A solar drones vehicle would probably be operational during summer but in winter, especially if one is far away from the equator and the nights seem longer with not much sunlight during the day, it would be difficult. Then the issue of being loaded with more batteries would come up which would give rise to additional weight and make the plane bigger.
Hansman informed that for the mission of disaster relief this would only be a solution to disaster which tend to take place in summer at low latitude. After showing the problem utilising GPkit which is a software tool created by Hoburg enabling engineers in determining the optimal design decisions or dimensions for a vehicle with certain constraints or mission need, the researcher arrived at their conclusions.
Technique of Hoburg Drones
This system is not exceptional among preliminary aircraft design tools but different from these tools, that take into consideration the various constraints, the technique of Hoburg enables the team to consider about 200 constraints as well as physical models at the same time and fits them together in creating an ideal aircraft design. Hansman commented saying that this gives us all the information needed to draw up the airplane.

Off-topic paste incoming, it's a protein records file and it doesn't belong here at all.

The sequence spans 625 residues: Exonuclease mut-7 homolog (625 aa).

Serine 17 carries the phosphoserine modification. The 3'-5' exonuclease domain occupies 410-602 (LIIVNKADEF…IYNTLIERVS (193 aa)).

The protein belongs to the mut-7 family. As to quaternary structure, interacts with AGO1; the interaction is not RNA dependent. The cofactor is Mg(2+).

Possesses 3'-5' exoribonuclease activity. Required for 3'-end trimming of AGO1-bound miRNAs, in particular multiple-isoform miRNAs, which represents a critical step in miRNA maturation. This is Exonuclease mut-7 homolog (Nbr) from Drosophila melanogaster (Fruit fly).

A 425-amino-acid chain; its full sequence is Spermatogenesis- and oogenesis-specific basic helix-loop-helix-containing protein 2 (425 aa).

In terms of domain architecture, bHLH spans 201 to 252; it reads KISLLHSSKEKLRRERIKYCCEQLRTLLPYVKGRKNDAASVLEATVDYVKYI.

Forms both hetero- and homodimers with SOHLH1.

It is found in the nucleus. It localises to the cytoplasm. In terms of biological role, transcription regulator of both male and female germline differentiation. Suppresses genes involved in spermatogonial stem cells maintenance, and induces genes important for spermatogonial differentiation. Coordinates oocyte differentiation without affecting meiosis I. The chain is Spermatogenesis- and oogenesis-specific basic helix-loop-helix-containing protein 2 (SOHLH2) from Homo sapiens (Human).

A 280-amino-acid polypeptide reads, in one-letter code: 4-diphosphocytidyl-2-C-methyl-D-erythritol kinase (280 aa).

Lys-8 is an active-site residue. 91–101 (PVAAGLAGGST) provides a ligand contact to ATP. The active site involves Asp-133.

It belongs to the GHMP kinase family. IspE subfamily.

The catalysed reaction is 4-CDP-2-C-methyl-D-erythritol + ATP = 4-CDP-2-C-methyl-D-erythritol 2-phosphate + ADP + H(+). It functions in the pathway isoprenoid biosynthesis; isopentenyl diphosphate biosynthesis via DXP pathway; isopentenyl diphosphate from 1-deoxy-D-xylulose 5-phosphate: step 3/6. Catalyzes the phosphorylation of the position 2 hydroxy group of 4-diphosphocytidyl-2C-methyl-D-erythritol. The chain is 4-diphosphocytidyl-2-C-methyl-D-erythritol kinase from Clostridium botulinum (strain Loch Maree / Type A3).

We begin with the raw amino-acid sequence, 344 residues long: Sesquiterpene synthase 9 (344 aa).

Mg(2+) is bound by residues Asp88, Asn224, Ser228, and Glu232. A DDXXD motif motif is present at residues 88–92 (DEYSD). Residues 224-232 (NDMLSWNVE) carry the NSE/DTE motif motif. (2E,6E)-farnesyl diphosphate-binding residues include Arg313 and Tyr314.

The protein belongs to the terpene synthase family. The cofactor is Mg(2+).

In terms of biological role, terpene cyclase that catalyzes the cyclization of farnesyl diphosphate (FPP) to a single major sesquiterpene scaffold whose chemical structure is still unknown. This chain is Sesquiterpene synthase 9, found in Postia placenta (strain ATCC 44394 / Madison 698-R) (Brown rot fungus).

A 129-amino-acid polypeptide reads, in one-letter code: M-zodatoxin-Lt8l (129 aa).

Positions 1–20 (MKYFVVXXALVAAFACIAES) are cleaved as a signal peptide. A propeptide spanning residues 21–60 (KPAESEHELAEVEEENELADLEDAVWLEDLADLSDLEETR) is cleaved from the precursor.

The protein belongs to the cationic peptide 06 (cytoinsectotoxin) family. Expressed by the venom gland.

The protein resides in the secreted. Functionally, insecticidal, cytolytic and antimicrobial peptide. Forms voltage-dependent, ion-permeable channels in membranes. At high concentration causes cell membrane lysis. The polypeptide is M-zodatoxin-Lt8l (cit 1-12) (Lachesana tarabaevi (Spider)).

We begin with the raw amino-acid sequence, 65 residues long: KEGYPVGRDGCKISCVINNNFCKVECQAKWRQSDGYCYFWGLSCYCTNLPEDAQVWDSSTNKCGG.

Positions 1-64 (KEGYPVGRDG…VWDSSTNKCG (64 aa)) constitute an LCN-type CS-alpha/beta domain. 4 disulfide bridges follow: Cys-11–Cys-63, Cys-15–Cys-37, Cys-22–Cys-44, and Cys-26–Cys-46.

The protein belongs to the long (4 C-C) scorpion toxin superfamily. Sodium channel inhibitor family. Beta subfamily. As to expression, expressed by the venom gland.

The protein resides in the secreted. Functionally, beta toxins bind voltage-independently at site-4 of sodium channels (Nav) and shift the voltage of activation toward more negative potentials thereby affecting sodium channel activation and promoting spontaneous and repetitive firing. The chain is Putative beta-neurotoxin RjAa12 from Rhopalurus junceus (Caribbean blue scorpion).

Moreover it also states that for every one of these hundreds of parameters, if one of them is changed, how much would that influence the performance of the drone plane? If one changes the engine a little, it will make a great difference and if the wingspan is changed, would it display an effect? After defining through their software valuations that a solar-powered drones would not be practical for at least long duration usage in any area of the world, the team implemented the same modelling for a gasoline powered aircraft.
Eventually they came up with a design which had been expected to remain in flight for longer than five days at an altitude of 15,000 feet in up to 94th percentile winds at any latitude. A prototype UAV was built by the team in the fall of 2016 after the dimensions determined by the students utilising the software tool of Hoburg.
In order to maintain the vehicle lightweight, they utilised materials like carbon fibre for the wings and fuselage. Kevlar was used for the tail and nosecone which accommodates the payload. The UAV had been designed by the researchers to be taken apart easily and stored in a FedEx box which could be shipped to any disaster area and reassembled rapidly.
In spring the prototype was refined and a launch system was developed by the students, in the fashion of a simple metal frame to fit on a classic car roof rack. The UAV is placed atop the frame as a driver fast-tracked the launch vehicle up to rotation speed, the optimal take-off speed of the drone. At that point of time, the remote pilot tends to angle the UAV headed for the sky mechanically releasing a clasp and permitting the drones to launch.
The UAV took off effectively in its preliminary tests and landed safely. According to Hoburg there are special contemplations which need to be made for testing the vehicle over numerous days like having sufficient people in monitoring the aircraft over a long period of time. Hoburg had stated that there are few aspects to flying for five straight days and that they are quite confident that they have the right fuel burn rate and right engine where they could fly it for five days.